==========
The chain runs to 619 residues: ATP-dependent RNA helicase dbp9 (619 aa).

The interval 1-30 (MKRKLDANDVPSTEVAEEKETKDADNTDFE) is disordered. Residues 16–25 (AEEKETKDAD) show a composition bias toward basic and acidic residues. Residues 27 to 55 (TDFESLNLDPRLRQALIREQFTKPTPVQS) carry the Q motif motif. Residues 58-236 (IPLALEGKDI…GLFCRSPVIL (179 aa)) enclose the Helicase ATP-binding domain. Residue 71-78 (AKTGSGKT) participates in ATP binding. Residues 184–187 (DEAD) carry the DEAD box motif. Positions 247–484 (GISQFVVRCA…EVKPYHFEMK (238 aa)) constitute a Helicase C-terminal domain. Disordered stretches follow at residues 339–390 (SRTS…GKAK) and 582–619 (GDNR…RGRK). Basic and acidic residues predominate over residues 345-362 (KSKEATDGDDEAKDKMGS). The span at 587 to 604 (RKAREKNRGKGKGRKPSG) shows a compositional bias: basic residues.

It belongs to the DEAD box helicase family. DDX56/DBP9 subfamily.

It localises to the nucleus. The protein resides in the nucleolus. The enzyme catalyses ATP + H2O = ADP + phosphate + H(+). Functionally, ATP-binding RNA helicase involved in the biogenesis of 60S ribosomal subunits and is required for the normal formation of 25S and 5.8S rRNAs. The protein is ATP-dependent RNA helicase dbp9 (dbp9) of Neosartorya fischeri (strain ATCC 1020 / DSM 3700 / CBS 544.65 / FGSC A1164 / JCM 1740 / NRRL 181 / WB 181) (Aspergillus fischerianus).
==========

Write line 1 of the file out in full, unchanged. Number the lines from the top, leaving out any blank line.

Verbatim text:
The chain runs to 619 residues: ATP-dependent RNA helicase dbp9 (619 aa).